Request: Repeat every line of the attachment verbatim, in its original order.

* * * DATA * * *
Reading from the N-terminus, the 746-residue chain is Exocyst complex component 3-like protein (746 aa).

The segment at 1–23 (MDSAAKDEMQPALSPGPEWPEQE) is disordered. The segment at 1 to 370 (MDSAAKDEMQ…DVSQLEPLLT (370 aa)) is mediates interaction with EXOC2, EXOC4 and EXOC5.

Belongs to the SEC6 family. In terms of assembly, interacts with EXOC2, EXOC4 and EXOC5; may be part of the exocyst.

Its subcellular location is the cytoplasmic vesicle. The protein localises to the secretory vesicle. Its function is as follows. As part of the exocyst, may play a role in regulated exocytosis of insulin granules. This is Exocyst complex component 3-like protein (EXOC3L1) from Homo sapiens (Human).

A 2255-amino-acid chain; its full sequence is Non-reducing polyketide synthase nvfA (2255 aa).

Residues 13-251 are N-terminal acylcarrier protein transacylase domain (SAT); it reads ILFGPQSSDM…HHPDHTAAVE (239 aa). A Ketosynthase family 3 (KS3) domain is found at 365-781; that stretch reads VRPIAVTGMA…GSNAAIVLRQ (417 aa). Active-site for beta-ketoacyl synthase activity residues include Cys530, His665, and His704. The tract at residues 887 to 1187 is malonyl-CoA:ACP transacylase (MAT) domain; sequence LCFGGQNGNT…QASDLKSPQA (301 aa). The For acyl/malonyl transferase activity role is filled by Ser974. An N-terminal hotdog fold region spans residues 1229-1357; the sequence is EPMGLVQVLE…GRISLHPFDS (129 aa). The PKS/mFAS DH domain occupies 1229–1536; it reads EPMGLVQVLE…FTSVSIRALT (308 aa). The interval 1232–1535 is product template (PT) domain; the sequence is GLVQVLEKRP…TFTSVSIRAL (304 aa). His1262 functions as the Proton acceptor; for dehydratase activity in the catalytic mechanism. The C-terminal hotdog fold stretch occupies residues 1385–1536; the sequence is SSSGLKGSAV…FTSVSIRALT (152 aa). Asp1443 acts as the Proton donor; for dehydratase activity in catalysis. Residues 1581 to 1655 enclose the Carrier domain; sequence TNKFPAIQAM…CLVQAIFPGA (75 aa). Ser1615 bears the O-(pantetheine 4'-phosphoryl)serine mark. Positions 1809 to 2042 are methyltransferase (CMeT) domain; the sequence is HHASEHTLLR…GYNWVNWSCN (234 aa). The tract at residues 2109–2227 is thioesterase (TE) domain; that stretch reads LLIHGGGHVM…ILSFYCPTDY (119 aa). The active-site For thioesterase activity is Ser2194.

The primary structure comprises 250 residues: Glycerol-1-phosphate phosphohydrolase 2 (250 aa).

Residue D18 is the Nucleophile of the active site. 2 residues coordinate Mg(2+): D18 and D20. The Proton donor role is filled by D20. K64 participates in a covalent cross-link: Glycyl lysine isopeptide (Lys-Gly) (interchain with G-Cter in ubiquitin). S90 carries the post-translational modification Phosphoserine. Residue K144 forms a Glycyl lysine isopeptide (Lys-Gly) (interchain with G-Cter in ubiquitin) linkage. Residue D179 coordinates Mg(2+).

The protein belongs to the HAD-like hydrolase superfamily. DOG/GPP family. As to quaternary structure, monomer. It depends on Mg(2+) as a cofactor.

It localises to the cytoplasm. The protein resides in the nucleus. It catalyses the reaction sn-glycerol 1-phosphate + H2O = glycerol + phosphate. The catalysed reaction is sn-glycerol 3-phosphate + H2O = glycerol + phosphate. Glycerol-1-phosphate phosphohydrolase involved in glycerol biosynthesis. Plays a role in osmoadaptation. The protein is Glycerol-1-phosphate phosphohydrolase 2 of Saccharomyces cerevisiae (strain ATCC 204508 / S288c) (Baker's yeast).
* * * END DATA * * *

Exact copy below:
Reading from the N-terminus, the 746-residue chain is Exocyst complex component 3-like protein (746 aa).

The segment at 1–23 (MDSAAKDEMQPALSPGPEWPEQE) is disordered. The segment at 1 to 370 (MDSAAKDEMQ…DVSQLEPLLT (370 aa)) is mediates interaction with EXOC2, EXOC4 and EXOC5.

Belongs to the SEC6 family. In terms of assembly, interacts with EXOC2, EXOC4 and EXOC5; may be part of the exocyst.

Its subcellular location is the cytoplasmic vesicle. The protein localises to the secretory vesicle. Its function is as follows. As part of the exocyst, may play a role in regulated exocytosis of insulin granules. This is Exocyst complex component 3-like protein (EXOC3L1) from Homo sapiens (Human).

A 2255-amino-acid chain; its full sequence is Non-reducing polyketide synthase nvfA (2255 aa).

Residues 13-251 are N-terminal acylcarrier protein transacylase domain (SAT); it reads ILFGPQSSDM…HHPDHTAAVE (239 aa). A Ketosynthase family 3 (KS3) domain is found at 365-781; that stretch reads VRPIAVTGMA…GSNAAIVLRQ (417 aa). Active-site for beta-ketoacyl synthase activity residues include Cys530, His665, and His704. The tract at residues 887 to 1187 is malonyl-CoA:ACP transacylase (MAT) domain; sequence LCFGGQNGNT…QASDLKSPQA (301 aa). The For acyl/malonyl transferase activity role is filled by Ser974. An N-terminal hotdog fold region spans residues 1229-1357; the sequence is EPMGLVQVLE…GRISLHPFDS (129 aa). The PKS/mFAS DH domain occupies 1229–1536; it reads EPMGLVQVLE…FTSVSIRALT (308 aa). The interval 1232–1535 is product template (PT) domain; the sequence is GLVQVLEKRP…TFTSVSIRAL (304 aa). His1262 functions as the Proton acceptor; for dehydratase activity in the catalytic mechanism. The C-terminal hotdog fold stretch occupies residues 1385–1536; the sequence is SSSGLKGSAV…FTSVSIRALT (152 aa). Asp1443 acts as the Proton donor; for dehydratase activity in catalysis. Residues 1581 to 1655 enclose the Carrier domain; sequence TNKFPAIQAM…CLVQAIFPGA (75 aa). Ser1615 bears the O-(pantetheine 4'-phosphoryl)serine mark. Positions 1809 to 2042 are methyltransferase (CMeT) domain; the sequence is HHASEHTLLR…GYNWVNWSCN (234 aa). The tract at residues 2109–2227 is thioesterase (TE) domain; that stretch reads LLIHGGGHVM…ILSFYCPTDY (119 aa). The active-site For thioesterase activity is Ser2194.

The primary structure comprises 250 residues: Glycerol-1-phosphate phosphohydrolase 2 (250 aa).

Residue D18 is the Nucleophile of the active site. 2 residues coordinate Mg(2+): D18 and D20. The Proton donor role is filled by D20. K64 participates in a covalent cross-link: Glycyl lysine isopeptide (Lys-Gly) (interchain with G-Cter in ubiquitin). S90 carries the post-translational modification Phosphoserine. Residue K144 forms a Glycyl lysine isopeptide (Lys-Gly) (interchain with G-Cter in ubiquitin) linkage. Residue D179 coordinates Mg(2+).

The protein belongs to the HAD-like hydrolase superfamily. DOG/GPP family. As to quaternary structure, monomer. It depends on Mg(2+) as a cofactor.

It localises to the cytoplasm. The protein resides in the nucleus. It catalyses the reaction sn-glycerol 1-phosphate + H2O = glycerol + phosphate. The catalysed reaction is sn-glycerol 3-phosphate + H2O = glycerol + phosphate. Glycerol-1-phosphate phosphohydrolase involved in glycerol biosynthesis. Plays a role in osmoadaptation. The protein is Glycerol-1-phosphate phosphohydrolase 2 of Saccharomyces cerevisiae (strain ATCC 204508 / S288c) (Baker's yeast).